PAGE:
Citizens, everybody loves stuffed eggs and deviled eggs are a southern U.S. classic – but in the Périgord region of France, they take them to their ultimate form!
The Périgord is a natural region and former province of France, which corresponds roughly to the current Dordogne département, now forming the northern part of the Aquitaine région.
It is divided into four areas called the Périgord Noir (Black), the Périgord Blanc (White), the Périgord Vert (Green) and the Périgord Pourpre (Purple). The geography and natural resources of Périgord make it a beautiful, unspoiled region rich in history and wildlife, and the newly created Parc Naturel Régional Périgord-Limousin aims to conserve it as such.
One of TFD’s favorite places on Earth for its combination of history, natural beauty and unearthly cuisine, there are Roman ruins in Périgueux which have been restored and the whole area is known as the ‘cradle of mankind’ due to its wealth of prehistoric sites.
The most famous of these is the painted cave of Lascaux, whose depictions of aurochs, horses, deer and other animals (but not of humans) date back some 17,000 years.
19th century archaeological investigations established the valley of the Vézère as an unusually rich array of pre-historic sites dating back some 40,000 years. One of UNESCO’s World Heritage locations, the valley contains 147 prehistoric sites dating from the Palaeolithic era and 25 decorated caves.
Périgord is noted for its cuisine, especially its duck and goose products, such as confit de canard and foie gras. It is known as a centre for truffles in France. Périgourdine wines include Bergerac (red and white) and Monbazillac.
Périgord holds a cornucopia of amazing ingredients that are integral to classic French cooking.
Foie gras and truffles gild this classic French recipe’s yolk stuffing, and walnut oil from the region rounds out the flavor profile and makes it distinctly southwest French. The herbs added? C’est magnifique!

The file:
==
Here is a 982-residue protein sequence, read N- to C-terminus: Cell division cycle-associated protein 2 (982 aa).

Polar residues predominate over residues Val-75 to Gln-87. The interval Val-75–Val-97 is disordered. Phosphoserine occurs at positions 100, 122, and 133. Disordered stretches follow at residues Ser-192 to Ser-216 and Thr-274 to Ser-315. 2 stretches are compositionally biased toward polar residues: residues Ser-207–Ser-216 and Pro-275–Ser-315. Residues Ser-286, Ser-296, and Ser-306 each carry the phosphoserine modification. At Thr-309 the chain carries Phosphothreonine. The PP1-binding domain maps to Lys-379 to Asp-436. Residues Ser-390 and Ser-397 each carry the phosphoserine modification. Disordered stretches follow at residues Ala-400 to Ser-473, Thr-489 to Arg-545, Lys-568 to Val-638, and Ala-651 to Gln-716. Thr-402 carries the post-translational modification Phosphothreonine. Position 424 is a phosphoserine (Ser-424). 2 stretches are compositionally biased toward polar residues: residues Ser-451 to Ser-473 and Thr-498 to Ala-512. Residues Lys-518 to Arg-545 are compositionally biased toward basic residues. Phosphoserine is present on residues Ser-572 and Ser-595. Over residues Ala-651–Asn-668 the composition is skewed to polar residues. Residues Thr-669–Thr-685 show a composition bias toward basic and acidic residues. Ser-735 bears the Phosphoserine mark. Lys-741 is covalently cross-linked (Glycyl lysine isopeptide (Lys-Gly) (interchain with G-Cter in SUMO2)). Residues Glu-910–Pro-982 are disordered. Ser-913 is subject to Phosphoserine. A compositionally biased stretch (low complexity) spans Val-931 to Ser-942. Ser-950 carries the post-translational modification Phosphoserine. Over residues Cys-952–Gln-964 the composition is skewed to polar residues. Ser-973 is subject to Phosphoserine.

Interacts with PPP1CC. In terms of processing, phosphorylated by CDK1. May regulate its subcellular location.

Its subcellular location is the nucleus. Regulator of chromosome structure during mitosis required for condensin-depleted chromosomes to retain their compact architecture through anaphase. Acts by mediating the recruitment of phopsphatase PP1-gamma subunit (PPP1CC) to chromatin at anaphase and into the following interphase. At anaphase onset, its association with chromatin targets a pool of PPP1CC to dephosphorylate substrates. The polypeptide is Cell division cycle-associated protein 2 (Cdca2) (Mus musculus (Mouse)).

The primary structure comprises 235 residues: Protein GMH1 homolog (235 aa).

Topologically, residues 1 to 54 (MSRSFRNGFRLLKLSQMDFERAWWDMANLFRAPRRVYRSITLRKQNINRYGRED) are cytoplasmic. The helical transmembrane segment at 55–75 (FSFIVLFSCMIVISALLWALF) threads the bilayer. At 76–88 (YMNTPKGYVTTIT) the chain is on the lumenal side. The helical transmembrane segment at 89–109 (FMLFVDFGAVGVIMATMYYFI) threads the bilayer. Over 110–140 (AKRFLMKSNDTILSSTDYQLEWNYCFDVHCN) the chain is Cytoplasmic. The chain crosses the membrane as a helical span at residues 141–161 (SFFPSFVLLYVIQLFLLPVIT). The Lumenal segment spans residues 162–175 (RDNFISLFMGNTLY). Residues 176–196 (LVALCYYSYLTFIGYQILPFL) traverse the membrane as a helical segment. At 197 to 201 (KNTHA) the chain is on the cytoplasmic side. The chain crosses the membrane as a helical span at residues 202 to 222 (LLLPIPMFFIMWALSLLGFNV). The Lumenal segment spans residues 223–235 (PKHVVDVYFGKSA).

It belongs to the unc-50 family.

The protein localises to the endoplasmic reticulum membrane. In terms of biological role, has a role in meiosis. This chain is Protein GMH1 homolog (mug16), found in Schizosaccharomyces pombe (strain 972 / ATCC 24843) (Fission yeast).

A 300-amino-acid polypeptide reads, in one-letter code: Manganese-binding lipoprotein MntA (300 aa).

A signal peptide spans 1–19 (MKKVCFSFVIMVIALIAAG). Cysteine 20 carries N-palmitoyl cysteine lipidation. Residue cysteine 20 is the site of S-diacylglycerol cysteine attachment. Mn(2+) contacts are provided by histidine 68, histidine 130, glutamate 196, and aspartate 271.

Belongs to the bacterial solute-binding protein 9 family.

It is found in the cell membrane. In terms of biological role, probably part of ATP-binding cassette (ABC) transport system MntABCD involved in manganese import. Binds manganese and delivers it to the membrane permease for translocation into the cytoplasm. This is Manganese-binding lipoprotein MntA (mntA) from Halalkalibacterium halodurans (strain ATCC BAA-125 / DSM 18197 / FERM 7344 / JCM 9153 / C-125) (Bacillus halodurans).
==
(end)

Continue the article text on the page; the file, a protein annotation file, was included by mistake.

In the original recipe, the entire egg was deep-fried. I have updated this and adapted the technique of Jacques Pepin to instead fry only the cut, stuffed portion of the egg yolk in duck or goose fat (heaven and a trademark of the Perigord!) and serve it with a classic French vinaigrette.
Truly a way to wow your extraordinarily fortunate guests at your next soirée, Citizens! 🙂
Battle on – The Generalissimo
8 AA free-range organic eggs
120 grams truffled foie gras
1 very small black winter truffle, very finely minced plus any juice from the jar
2 tbsp. walnut oil
1 tbsp. chopped parsley
2 tbsp. chopped chervil
1 tbsp. chopped fresh thyme
2 tbsp. foie gras or goose fat
Salt and freshly-ground black pepper
For the dressing:
2 to 3 tablespoons leftover egg stuffing (from above)
4 tablespoons extra-virgin olive oil
1 tablespoon red wine vinegar
1 tablespoon Dijon-style mustard
1 tablespoon water
Dash of salt and freshly ground black pepper
Place the eggs in a small saucepan, cover with water and bring to a gentle boil. Cook for 9 to 10 minutes. Drain off the water, and shake the eggs in the saucepan to crack the shells. (This will help in their removal later on.)
Fill the saucepan with cold water and ice, and let the eggs cool for 15 minutes. Peel eggs and slice in half lengthwise.
Remove yolks from hard-cooked eggs and place them in a small bowl. Mash yolks with a fork, stir in foie gras, walnut oil, truffle abd truffle juice, thyme, chervil, and parsley, then season to taste with salt and pepper.
Spoon yolk mixture into hard-cooked whites, rounding and smoothing as you go. Reserve 2-3 tbsp. of yolk filling for dressing.
Heat fat or oil in a nonstick skillet over medium-high heat. Place eggs in pan, stuffed side down, and fry until lightly browned, about 2 minutes (check after 90 seconds).
Drain on paper towels, transfer to a platter and serve with the dressing.